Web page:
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Framed Pictures, Canvas Prints
Posters & Jigsaws since 2004

Rays Gallery

Available as Framed Photos, Canvas Prints, Wall Art and Gift Items

Choose from 755 pictures in our Rays collection for your Wall Art or Photo Gift. Popular choices include Framed Photos, Canvas Prints, Posters and Jigsaw Puzzles. All professionally made for quick delivery.


Manta rays Featured Print

Manta rays

Manta rays (Manta birostris). This is the world's largest ray. It can reach a total length of around eight metres and weigh up to 3, 000 kilograms. It is found in the western Atlantic regions and feeds mainly on plankton, but will also eat small fish. Photographed off the Raja Ampat Islands, West Papua, Indonesia

© MATTHEW OLDFIELD/SCIENCE PHOTO LIBRARY

Lime tree stem, light micrograph Featured Print

Lime tree stem, light micrograph

Lime tree stem. Light micrograph of a section through the stem of a lime tree (Tilia europaea). The outer epidermis has been shed and replaced by a layer of cork (dark red). Under the cork is the outer cortex layer of flexible collenchyma tissue (dark blue and red) and a lower cortex of parenchyma (blue). Next is a ring of phloem (blue) with large sieve tubes, companion cells and fibres (pink). The phloem is broken by primary medullary rays (blue, triangular) and thin subsidiary medullary rays (dark blue). Next is a ring of xylem (pink) with large files of vessels and small woody parenchyma (light blue). The primary xylem (dark blue) and the central pith of parenchyma tissue (light blue) are also shown. Magnification: x5 when printed 10 centimetres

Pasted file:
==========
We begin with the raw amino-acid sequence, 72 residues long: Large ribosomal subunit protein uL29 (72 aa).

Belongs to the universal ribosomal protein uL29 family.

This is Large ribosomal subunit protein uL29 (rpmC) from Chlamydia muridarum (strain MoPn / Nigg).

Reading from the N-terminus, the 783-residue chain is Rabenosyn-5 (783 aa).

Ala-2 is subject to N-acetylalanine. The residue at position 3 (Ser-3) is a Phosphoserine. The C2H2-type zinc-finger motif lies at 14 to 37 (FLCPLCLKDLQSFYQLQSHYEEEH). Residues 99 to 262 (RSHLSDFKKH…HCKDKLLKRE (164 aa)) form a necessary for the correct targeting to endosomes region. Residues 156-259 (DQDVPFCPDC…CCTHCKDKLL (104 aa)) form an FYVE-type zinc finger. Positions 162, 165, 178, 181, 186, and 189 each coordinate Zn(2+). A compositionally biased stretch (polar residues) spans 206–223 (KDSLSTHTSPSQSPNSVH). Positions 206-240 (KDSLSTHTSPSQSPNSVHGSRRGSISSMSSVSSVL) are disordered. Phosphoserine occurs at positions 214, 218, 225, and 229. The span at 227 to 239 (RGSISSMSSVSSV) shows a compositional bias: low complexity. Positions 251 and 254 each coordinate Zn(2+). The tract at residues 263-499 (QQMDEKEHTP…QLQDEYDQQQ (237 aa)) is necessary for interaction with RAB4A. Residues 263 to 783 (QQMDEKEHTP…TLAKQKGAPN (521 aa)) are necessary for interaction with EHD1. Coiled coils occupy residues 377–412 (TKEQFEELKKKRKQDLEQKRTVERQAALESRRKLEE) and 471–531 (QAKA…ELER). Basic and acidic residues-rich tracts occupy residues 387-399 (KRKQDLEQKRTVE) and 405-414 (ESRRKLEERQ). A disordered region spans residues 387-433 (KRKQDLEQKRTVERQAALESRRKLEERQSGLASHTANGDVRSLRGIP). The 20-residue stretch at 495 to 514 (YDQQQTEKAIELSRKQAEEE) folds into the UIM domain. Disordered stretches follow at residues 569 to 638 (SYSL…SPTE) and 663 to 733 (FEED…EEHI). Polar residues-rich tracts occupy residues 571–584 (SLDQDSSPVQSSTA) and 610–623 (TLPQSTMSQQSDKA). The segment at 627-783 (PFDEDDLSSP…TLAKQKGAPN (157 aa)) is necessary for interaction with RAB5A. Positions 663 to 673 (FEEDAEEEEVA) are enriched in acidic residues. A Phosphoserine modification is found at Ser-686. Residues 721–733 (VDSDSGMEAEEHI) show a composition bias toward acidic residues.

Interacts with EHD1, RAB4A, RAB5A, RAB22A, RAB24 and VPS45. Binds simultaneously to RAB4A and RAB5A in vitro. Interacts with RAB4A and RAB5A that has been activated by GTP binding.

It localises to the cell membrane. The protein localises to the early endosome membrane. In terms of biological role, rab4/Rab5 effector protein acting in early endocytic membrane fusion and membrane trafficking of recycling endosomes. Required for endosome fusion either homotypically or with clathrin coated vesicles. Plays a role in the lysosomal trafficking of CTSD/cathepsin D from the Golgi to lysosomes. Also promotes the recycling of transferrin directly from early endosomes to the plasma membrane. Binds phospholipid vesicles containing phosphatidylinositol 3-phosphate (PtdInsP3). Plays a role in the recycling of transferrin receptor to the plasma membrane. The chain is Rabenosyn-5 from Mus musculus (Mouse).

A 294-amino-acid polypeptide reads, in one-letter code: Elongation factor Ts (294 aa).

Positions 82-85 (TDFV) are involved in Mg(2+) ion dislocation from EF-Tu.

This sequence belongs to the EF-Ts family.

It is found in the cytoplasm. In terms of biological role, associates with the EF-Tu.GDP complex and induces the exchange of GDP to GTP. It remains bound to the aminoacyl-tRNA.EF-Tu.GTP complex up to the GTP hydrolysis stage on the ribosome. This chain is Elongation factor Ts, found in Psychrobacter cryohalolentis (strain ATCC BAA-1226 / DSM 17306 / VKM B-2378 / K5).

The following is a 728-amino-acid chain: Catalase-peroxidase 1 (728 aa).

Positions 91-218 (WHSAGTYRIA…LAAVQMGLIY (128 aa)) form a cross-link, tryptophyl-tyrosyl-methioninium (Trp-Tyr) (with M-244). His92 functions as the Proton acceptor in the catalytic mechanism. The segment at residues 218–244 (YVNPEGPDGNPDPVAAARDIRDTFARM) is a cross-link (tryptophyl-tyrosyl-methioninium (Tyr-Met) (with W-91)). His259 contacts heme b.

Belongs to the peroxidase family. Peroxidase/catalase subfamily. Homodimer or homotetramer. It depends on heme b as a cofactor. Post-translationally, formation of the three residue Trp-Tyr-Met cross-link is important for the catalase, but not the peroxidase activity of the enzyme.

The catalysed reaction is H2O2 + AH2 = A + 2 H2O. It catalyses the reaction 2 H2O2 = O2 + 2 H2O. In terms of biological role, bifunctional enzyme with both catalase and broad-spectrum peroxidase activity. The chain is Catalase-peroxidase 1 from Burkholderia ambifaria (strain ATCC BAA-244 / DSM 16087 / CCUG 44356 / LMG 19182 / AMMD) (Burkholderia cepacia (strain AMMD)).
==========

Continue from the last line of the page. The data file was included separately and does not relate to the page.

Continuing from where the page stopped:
© DR KEITH WHEELER/SCIENCE PHOTO LIBRARY

Descartes optics theory, 17th century Featured Print

Descartes optics theory, 17th century

Descartes optics theory, artwork. This is the eye diagram from Descartes book Optics (1637). Three external points are shown depicted on the retina at the back of the eye. The light rays from these three points have been focused on the retina by the structures at the front of the eye, including the lens. The image formed on the retina is being observed by the homunculus at bottom - a human figure that is here being used to represent the unknown process by which the brain interprets a visual image. Artwork from Pioneers of Science (Oliver Lodge, 1893)

© SHEILA TERRY/SCIENCE PHOTO LIBRARY